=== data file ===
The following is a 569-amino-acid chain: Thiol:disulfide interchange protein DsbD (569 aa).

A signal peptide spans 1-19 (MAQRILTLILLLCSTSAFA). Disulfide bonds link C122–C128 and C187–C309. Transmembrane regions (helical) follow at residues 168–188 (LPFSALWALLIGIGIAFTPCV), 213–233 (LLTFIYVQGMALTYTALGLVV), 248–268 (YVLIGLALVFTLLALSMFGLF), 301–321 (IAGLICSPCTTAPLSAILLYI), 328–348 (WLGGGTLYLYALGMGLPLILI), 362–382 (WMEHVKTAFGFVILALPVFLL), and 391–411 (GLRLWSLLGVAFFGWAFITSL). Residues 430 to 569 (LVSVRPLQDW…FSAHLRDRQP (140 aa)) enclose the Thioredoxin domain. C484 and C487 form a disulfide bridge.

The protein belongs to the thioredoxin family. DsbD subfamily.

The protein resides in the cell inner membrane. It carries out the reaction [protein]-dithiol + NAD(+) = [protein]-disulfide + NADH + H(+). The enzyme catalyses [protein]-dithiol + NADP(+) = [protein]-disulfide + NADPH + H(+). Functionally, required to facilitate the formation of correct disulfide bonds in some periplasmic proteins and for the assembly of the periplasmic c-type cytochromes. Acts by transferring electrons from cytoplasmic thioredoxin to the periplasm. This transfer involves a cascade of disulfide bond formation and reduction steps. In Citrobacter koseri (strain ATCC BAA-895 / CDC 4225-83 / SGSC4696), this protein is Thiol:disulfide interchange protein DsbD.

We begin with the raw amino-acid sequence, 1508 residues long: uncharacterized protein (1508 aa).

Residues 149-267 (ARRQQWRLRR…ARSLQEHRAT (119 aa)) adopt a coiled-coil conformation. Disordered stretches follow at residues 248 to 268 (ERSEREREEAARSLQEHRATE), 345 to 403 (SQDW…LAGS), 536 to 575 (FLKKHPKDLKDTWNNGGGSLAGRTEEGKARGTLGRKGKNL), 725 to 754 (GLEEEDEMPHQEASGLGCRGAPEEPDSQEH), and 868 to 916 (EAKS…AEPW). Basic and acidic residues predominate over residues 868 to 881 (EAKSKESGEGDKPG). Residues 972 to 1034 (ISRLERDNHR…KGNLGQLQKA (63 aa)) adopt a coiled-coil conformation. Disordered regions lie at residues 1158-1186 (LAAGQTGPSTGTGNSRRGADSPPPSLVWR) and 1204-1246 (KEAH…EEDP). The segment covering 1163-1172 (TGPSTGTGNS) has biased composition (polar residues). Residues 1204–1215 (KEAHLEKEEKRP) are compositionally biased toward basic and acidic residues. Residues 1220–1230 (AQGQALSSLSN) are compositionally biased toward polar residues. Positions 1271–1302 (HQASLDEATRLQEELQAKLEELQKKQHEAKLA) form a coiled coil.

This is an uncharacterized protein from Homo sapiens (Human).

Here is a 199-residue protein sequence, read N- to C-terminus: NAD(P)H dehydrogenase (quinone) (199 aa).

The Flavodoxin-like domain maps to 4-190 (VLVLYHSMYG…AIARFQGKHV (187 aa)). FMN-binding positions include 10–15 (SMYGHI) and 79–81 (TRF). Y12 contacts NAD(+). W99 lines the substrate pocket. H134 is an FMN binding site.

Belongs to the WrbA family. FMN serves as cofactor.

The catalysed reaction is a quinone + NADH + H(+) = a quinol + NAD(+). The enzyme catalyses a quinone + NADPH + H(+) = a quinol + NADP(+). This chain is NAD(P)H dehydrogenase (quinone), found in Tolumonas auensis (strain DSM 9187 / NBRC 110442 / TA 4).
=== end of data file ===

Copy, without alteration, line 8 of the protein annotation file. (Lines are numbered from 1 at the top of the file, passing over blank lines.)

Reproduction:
Here is a 199-residue protein sequence, read N- to C-terminus: NAD(P)H dehydrogenase (quinone) (199 aa).